My weekly collection of the provocative, intriguing, or curious, in a world where the house is falling down. The contextual, the cultural, and other things that catch my eye.

Hugh Masakela playing in 2007. Image: Scorpius 73, CC BY-SA-2.0

Hard to avoid Coronavirus this week, so here’s a set of articles that get beyond the health headlines.

History suggests that epidemics are a leveller. Even when their effects are short-lived they shed light on aspects of life we tend to take for granted

The richest commentary I’ve seen is on a Chinese blog. Chuang has a long, long piece reflecting on this epidemic (and the history of epidemics) through a Chinese lens: “Some things only become clear when everything grinds to an unexpected halt”.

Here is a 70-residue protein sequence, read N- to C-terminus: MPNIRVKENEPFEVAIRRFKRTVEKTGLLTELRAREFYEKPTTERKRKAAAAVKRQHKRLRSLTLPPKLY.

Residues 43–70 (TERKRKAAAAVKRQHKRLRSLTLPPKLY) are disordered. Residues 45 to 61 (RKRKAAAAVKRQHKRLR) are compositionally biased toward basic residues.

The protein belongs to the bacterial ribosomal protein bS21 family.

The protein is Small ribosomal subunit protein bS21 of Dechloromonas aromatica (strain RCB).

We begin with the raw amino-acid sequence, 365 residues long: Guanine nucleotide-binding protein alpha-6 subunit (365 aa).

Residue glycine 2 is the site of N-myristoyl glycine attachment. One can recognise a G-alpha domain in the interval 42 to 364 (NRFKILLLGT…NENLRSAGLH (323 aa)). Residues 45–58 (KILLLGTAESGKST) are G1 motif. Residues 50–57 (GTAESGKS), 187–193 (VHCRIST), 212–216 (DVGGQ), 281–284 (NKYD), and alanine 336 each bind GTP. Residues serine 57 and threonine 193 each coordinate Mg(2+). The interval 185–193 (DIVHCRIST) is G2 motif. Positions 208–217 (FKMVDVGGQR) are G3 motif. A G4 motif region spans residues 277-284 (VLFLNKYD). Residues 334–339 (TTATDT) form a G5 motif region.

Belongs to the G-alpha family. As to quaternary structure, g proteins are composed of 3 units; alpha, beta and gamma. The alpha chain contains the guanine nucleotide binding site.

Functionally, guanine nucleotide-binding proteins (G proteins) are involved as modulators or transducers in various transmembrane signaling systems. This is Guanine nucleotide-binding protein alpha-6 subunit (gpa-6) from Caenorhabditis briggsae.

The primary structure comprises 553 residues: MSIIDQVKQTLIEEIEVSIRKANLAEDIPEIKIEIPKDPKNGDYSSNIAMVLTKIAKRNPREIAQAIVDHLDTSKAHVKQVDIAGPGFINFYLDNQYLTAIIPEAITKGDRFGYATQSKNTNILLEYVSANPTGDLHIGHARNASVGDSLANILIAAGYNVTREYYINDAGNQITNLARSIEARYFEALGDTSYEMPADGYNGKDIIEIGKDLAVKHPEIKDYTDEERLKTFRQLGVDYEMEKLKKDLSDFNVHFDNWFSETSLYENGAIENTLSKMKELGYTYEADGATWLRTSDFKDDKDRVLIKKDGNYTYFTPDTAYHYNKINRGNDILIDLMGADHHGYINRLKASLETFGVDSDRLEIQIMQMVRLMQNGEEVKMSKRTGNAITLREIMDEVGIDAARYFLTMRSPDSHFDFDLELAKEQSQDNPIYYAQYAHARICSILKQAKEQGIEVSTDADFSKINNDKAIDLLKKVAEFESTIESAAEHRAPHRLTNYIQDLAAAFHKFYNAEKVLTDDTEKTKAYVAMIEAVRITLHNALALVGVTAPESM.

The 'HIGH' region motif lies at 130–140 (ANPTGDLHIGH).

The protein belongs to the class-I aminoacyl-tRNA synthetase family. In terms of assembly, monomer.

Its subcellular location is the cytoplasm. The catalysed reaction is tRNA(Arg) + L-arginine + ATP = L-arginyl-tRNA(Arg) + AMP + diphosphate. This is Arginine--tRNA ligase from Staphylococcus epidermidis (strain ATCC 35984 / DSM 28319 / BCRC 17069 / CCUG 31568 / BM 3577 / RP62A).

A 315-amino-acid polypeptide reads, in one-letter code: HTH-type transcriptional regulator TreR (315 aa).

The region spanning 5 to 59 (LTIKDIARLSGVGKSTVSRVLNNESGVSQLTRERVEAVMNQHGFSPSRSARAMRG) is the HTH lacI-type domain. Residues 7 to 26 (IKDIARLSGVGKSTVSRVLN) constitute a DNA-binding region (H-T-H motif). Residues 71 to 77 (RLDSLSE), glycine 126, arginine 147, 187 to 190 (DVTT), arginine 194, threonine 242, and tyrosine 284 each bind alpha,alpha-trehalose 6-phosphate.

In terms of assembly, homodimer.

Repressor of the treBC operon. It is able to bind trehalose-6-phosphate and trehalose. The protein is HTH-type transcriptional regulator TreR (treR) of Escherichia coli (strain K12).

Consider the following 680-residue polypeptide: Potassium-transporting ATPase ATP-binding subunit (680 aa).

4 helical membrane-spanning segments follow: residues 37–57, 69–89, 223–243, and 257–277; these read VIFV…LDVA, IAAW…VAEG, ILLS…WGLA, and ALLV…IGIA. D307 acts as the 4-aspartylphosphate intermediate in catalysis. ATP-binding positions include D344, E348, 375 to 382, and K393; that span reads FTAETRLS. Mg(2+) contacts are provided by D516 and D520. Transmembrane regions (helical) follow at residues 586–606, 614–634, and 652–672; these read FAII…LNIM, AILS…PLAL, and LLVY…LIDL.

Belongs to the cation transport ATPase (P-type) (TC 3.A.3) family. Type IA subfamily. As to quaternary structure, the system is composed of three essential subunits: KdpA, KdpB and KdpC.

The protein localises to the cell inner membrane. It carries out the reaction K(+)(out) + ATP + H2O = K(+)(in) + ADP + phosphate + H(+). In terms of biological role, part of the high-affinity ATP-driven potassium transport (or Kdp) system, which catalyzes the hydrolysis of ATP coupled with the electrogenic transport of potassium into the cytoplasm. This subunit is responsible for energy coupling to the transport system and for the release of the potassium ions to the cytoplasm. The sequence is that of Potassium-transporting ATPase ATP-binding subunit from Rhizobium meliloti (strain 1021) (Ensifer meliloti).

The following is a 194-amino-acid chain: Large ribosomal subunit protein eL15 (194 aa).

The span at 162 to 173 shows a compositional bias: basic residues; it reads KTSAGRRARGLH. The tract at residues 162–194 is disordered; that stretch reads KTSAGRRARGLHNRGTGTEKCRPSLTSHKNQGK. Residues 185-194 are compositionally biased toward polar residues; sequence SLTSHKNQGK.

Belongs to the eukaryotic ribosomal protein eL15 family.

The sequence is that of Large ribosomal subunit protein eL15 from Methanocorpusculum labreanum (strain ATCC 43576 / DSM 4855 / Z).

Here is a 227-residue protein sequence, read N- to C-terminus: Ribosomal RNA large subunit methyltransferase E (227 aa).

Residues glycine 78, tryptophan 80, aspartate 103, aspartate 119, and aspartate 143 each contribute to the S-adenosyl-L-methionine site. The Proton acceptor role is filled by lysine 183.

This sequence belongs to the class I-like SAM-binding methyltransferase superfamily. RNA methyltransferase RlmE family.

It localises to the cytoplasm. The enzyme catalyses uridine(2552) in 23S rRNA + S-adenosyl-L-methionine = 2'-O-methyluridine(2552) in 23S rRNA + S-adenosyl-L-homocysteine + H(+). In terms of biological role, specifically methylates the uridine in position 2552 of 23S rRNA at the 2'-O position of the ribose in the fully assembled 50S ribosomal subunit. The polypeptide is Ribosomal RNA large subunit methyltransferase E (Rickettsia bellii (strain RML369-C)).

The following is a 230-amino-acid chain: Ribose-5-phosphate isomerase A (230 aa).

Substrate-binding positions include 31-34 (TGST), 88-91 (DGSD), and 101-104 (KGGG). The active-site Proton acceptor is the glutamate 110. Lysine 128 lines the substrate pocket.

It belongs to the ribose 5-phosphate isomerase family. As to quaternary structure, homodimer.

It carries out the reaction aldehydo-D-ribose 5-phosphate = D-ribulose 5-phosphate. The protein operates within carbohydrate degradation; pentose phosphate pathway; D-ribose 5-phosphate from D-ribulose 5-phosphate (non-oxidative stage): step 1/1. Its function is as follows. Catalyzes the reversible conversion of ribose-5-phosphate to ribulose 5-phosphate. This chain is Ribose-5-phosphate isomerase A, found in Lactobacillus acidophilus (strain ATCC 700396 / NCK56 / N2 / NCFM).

Every new technology brings forth its own accident. L.M. Sacasas channels the late Paul Virilio as he makes sense of the virus.

The world looks different when cities are deserted. The Atlantic does a quick round the world tour.

President Ramaphosa, Hugh Masakela, and ‘Thula Mina’. A song by the great trumpeter Hugh Masakela was used by Ramaphosa in his inaugural speech to signal a shift in [the purpose of South African politics. Thanks to Tanja Hichert. Free, registration may be required.

Shakespeare in a divided America. Colour blind casting has pushed Shakespeare into the middle of America’s culture wars.

AI is more stupid than we think it is. Janelle Shane talks AI giraffes and knock-knock jokes with Gayle Allen. (Podcast, 43 minutes).

“The whole world’s at sixes and sevens, and why the house hasn’t fallen down about our ears long ago is a miracle to me.” (Thornton Wilder)